The ordering cost is described as a function of the unit cost of ordering tools, cycle time between orders and a variableterm. The variable term z i is used to consider the alternate conditions which are assumed constant in this present model. Such conditions for variability in unit ordering, shipping, delays and alternate reasons which could influence this cost could be expanded through this variable in future research modifications of this model. However, in this research work, the ordering cost is considered as constant of value 1.

C O ( $ ) = C f D Q z i

The objective function formed to minimize the production cost that involves the operation cost, shortage cost, holding cost, material cost and ordering cost is shown in the Equation (11). The cost of labor is not included in this function. The focal point of this function lies in the operational costs which is derived from the machining parameters and tool conditions.

MinTC ( Q p T c ) i = C o p + C s h + C h + C B + C O

Minimised Total Cost ( Q p , T c ) i = ( k 0 t o p + c h r t o p ) Q p + c s h ∑ i = 0 n D y i Q s + ∑ i = 0 n c h i I i ¯ + Q B ⋅ c B + C f D Q o z i

Tool restrictions

Some decision variables found in the model are the radial width of cut for the roughing operation ( w r ) and the axial depth of cut ( d r ). This radial width ( w r ) is connected to the number of passes and the width of the volume to machine (W):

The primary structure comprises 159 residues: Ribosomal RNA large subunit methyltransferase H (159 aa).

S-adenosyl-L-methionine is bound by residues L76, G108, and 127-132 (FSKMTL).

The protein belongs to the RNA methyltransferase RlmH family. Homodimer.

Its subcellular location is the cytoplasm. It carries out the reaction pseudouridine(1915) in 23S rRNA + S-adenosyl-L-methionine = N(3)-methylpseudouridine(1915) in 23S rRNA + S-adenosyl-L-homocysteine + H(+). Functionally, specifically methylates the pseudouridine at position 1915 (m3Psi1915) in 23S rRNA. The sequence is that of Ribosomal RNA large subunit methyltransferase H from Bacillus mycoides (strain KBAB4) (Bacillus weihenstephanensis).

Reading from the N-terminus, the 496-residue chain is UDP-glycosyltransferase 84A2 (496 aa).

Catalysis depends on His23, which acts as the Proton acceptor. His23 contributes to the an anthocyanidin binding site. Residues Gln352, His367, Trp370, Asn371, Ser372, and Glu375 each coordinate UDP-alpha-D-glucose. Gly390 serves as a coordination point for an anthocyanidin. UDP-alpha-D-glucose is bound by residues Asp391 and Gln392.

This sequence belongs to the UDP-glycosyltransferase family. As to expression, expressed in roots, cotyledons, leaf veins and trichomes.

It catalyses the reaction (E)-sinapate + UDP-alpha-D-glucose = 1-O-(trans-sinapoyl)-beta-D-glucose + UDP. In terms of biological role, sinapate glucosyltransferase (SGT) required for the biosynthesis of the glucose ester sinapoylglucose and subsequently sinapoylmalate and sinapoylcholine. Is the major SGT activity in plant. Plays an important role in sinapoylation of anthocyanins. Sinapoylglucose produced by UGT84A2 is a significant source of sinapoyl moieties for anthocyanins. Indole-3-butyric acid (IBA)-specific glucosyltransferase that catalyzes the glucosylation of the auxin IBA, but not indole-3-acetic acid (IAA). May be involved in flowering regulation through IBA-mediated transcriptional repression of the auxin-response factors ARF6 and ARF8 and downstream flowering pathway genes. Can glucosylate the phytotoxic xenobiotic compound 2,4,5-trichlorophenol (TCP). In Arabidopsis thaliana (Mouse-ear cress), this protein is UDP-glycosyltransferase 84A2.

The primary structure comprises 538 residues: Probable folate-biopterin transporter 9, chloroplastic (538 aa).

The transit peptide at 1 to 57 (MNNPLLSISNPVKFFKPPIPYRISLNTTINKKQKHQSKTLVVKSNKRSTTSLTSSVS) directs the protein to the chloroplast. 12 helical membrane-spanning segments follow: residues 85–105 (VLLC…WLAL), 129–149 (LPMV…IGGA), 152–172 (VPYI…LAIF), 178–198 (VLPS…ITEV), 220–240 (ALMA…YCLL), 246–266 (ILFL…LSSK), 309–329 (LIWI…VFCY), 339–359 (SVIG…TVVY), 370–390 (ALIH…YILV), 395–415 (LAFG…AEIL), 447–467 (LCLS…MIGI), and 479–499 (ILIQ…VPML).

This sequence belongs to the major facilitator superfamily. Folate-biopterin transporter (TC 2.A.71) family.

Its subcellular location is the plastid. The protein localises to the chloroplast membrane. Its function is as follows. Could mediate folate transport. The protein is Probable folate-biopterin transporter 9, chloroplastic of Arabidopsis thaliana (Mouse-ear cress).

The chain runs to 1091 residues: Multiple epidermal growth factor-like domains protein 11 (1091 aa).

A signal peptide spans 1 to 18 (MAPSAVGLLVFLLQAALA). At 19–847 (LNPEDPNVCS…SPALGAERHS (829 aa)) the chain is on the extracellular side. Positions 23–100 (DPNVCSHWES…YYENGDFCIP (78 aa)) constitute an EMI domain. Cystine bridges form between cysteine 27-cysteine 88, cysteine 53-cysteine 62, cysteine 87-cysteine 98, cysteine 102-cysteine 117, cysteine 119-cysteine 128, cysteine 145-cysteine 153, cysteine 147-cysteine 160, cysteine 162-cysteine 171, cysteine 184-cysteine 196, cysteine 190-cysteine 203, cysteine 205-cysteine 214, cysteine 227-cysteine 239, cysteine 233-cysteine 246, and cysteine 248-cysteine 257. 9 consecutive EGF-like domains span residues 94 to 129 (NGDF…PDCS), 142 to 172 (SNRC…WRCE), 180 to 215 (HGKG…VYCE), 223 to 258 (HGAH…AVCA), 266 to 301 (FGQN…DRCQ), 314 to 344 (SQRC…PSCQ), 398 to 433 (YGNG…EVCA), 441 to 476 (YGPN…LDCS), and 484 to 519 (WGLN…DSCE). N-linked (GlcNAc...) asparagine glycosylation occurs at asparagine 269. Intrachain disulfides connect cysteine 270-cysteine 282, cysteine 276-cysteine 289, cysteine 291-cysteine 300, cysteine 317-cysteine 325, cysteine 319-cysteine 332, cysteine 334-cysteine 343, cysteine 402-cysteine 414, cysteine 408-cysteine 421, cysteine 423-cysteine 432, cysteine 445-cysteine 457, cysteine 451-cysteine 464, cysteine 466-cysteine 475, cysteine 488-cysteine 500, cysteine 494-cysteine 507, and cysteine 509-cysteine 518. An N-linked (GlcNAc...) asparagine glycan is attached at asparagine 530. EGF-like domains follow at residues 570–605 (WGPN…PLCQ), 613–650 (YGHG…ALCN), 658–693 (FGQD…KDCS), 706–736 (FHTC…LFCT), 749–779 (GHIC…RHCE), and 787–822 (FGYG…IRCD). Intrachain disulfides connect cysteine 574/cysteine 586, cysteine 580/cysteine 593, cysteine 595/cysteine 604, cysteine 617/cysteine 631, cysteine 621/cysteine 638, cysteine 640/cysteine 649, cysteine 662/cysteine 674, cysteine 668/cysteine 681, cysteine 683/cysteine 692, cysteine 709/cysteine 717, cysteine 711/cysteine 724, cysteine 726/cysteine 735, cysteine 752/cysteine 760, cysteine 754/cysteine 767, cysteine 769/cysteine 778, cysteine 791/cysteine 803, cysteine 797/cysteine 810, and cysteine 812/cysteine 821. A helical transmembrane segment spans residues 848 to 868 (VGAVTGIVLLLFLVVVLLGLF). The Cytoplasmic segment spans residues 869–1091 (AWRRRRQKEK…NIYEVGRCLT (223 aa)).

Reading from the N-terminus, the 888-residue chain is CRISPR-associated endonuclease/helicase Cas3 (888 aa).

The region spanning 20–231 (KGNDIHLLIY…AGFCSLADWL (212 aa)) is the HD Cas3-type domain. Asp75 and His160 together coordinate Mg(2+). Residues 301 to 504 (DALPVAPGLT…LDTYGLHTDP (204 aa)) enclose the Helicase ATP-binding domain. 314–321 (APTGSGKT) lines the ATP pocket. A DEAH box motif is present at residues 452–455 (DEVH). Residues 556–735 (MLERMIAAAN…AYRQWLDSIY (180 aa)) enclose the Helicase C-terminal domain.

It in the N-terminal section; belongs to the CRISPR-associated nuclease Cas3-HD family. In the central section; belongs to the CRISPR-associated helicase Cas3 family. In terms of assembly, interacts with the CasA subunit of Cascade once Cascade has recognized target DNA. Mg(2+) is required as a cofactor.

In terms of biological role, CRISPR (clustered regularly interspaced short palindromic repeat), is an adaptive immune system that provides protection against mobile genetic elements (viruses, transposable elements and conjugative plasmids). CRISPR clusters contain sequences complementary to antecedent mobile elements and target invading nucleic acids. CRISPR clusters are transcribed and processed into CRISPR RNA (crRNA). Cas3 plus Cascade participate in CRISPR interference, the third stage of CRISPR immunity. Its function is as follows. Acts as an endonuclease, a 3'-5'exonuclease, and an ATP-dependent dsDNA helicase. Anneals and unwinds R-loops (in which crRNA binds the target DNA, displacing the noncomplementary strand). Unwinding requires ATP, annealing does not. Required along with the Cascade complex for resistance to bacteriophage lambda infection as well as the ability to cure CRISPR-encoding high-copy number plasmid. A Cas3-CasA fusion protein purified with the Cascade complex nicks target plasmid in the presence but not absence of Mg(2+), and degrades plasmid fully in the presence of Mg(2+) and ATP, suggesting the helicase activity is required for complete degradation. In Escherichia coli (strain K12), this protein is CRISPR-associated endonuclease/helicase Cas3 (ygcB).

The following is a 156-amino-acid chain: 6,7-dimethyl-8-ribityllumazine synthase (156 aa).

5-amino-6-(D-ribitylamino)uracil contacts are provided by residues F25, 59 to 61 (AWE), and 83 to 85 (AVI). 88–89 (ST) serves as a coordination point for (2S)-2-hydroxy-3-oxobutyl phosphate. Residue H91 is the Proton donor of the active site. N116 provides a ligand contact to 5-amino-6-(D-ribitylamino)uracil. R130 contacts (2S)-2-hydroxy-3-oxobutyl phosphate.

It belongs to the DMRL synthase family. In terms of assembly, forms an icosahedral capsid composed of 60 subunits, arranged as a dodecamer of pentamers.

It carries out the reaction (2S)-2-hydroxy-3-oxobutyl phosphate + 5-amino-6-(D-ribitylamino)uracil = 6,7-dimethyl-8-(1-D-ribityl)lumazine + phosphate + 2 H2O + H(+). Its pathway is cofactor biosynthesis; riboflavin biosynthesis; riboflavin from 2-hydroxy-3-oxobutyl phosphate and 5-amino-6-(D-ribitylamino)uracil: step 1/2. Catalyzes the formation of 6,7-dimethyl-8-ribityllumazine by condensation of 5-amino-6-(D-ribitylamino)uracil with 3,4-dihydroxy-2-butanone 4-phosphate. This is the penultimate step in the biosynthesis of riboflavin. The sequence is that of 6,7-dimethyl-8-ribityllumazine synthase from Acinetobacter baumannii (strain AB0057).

w r ⋅ N w = W

Also, the axial depth of cut ( d r ) which is connected to the number of axial passes ( N p ) and the height (H) of the volume to machine is a decision variable:

d r ⋅ N p = H

Limits are given to the width of radial cuts ( w r ) by the diameter of the tool ( D t ):

w r ≤ D t

The depths of axial cuts ( d r ) are also limited by the length of the tool flutes ( h f max ):

d r ≤ h f max

Machine-tool constraints

The power needed for the operation relies on the material removal rate (M_{RR}) and the specific power rating of the workpiece material as seen in Equation (12). It can thus be inferred that at maximum machine power, the maximum metal removal rate (M_{RR}) can be determined. This rate depends on the width of cut ( w r ), the feed ( f r ) to the depth ( d r ), as shown in the equation below:

w r ∗ f r ∗ d r ≤ M R R

The material removal rate ( M R R ) can be denoted as:

M R R ≤ energy coefficent ( η ) ⋅ maximum machine cutting power Unit power for the workpiece material (12)

In this case,

• The cutting speed rate is constrained by the machine’s maximum spindle speed.

1000 ⋅ v r π ⋅ D t ≤ N max ;